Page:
The South Parks

Frederick Law Olmsted’s vision for urban landscapes can be seen across the globe. On Chicago’s South Side, the soul of that vision resides in Jackson Park, the Midway Plaisance, and Washington Park, representing the original promise of Olmsted and Daniel Burnham’s plan for the city.

In 1869, Frederick Law Olmsted (1822-1903) and Calvert Vaux were hired by the South Park Commissioners to transform 1,055 acres of land, just beyond Chicago's southern border, into parkland. In 1871, Olmsted and Vaux had completed a plan for South Park, now known as Jackson and Washington parks and the Midway Plaisance. They considered Lake Michigan the park's greatest asset, and used water as the plan's guiding theme - its "genius of place."  Sublime elements, such as a shadowy winding paths, were combined with beautiful or graceful elements such as broad sunny meadows, to both create a sense of mystery and calm.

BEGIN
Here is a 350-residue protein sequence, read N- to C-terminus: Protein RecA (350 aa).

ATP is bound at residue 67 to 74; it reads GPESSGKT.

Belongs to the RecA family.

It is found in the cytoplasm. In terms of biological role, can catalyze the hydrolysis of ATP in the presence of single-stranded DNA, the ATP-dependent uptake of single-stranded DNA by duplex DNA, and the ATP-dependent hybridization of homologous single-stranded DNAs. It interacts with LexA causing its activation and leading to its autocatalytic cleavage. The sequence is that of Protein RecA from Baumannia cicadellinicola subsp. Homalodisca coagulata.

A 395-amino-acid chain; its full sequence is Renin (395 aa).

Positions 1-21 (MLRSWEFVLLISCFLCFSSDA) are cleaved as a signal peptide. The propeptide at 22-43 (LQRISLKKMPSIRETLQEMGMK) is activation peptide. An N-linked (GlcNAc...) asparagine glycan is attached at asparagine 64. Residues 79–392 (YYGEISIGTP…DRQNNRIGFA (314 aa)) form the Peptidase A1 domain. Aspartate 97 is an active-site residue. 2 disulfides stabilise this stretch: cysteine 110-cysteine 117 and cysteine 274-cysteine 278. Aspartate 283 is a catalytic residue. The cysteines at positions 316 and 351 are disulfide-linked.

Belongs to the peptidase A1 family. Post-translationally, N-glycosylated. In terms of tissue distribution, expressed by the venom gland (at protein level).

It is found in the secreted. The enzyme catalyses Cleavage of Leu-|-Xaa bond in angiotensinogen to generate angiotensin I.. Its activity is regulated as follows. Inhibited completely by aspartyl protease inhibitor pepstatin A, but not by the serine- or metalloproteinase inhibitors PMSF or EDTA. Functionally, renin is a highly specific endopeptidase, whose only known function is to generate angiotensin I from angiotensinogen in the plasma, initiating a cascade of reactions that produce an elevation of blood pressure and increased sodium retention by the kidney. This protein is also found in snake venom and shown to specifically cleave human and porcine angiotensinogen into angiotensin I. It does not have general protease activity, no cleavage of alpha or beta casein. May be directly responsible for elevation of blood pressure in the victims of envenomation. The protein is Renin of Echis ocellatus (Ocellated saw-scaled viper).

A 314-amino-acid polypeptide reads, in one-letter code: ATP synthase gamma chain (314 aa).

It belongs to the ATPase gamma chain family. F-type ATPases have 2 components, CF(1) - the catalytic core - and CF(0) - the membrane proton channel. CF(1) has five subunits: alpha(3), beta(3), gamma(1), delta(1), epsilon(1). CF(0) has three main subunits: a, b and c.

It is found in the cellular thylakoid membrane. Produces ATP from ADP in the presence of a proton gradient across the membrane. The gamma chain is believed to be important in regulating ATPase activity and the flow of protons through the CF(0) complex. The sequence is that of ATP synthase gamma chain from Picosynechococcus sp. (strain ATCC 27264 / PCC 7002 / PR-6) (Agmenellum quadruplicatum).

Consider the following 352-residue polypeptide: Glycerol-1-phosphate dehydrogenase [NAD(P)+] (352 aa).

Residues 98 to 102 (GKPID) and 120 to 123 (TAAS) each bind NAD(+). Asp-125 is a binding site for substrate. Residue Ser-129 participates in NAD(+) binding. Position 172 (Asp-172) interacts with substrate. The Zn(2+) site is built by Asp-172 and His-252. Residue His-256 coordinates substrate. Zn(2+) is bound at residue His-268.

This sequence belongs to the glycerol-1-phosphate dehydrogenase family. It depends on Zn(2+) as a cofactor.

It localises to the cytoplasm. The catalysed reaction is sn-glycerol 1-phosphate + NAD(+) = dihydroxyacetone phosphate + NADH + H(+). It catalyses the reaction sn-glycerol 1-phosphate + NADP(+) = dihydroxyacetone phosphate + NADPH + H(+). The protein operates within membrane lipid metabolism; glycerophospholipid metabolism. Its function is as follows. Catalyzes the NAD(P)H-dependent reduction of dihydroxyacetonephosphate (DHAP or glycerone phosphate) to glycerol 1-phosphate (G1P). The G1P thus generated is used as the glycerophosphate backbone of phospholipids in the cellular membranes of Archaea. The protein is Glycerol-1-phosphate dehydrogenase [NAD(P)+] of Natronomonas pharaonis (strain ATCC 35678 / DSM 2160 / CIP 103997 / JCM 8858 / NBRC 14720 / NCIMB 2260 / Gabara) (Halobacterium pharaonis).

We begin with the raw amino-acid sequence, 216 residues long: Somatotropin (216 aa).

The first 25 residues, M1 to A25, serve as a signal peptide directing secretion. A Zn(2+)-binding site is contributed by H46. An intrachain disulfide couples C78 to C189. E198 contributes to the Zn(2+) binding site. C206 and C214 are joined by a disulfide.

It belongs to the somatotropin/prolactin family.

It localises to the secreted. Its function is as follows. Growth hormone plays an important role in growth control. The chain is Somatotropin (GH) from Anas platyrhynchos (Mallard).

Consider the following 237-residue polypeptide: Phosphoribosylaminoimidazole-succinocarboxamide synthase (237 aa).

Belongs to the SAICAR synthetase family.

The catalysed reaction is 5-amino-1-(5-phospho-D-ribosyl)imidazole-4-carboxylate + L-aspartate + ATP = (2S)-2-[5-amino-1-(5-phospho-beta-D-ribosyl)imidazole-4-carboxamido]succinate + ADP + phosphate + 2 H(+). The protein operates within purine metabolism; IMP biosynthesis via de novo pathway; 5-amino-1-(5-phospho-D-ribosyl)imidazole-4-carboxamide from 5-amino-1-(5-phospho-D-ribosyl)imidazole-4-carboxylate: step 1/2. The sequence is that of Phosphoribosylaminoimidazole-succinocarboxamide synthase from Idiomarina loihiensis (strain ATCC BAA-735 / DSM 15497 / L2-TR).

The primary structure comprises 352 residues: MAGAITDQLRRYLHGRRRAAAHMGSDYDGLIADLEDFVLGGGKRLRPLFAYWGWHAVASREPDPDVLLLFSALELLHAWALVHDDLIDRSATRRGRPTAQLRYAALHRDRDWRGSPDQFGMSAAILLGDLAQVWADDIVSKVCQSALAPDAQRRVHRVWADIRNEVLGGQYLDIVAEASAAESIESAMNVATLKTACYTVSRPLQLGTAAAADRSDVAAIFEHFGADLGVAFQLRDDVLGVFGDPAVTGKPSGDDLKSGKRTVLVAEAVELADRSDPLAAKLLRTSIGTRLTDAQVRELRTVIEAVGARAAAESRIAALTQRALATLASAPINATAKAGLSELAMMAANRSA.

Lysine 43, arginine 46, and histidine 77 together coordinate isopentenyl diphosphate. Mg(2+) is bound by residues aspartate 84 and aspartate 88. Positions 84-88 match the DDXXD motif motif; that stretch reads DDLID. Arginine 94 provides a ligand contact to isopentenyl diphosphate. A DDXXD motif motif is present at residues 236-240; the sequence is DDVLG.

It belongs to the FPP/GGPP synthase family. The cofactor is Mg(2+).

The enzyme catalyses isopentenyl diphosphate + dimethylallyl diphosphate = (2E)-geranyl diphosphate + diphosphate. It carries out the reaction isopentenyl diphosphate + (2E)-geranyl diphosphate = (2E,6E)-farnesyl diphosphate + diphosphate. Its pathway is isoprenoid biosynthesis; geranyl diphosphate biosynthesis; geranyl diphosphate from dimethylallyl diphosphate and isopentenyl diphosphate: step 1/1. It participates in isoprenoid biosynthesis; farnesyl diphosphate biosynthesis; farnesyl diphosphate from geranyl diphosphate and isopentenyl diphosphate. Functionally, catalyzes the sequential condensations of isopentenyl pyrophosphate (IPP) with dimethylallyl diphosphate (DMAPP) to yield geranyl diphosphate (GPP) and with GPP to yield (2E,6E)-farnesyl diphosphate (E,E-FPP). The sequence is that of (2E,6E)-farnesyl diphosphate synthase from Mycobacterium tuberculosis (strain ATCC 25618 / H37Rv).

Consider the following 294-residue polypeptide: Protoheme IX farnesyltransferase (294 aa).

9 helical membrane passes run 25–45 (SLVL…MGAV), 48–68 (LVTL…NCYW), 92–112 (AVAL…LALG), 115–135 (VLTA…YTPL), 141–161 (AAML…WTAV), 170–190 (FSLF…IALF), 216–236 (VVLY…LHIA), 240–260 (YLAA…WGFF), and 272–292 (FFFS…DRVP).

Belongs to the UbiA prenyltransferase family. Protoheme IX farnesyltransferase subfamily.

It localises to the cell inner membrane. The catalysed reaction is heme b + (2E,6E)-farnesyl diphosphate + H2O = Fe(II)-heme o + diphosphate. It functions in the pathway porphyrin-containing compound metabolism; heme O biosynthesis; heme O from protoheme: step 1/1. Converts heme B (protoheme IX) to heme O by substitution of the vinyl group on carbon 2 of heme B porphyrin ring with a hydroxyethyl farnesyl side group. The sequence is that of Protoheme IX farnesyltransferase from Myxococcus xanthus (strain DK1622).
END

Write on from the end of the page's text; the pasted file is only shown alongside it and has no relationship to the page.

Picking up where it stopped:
After Chicago was selected to host the 1893 Columbian Exposition, millions flocked from around the world to the South Parks to be introduced to the wonders of the day. While the Exposition was intended to be temporary, the parks were meant to endure as cultural gathering places for the South Side.

Understanding Olmsted and Burnham’s original vision and the cultural significance of the parks, Project 120 committed to partnering for a renaissance, with sustainability as a focus, benefitting society, the economy, and the environment. The South Parks will once again become one of the most innovative urban parks in the nation, a place where people will be able to experience and explore science, nature and humanity.


Image: 1871 South Park Plan by Olmsted, Vaux & Co.
(later renamed Jackson and Washington Parks and the Midway Plaisance)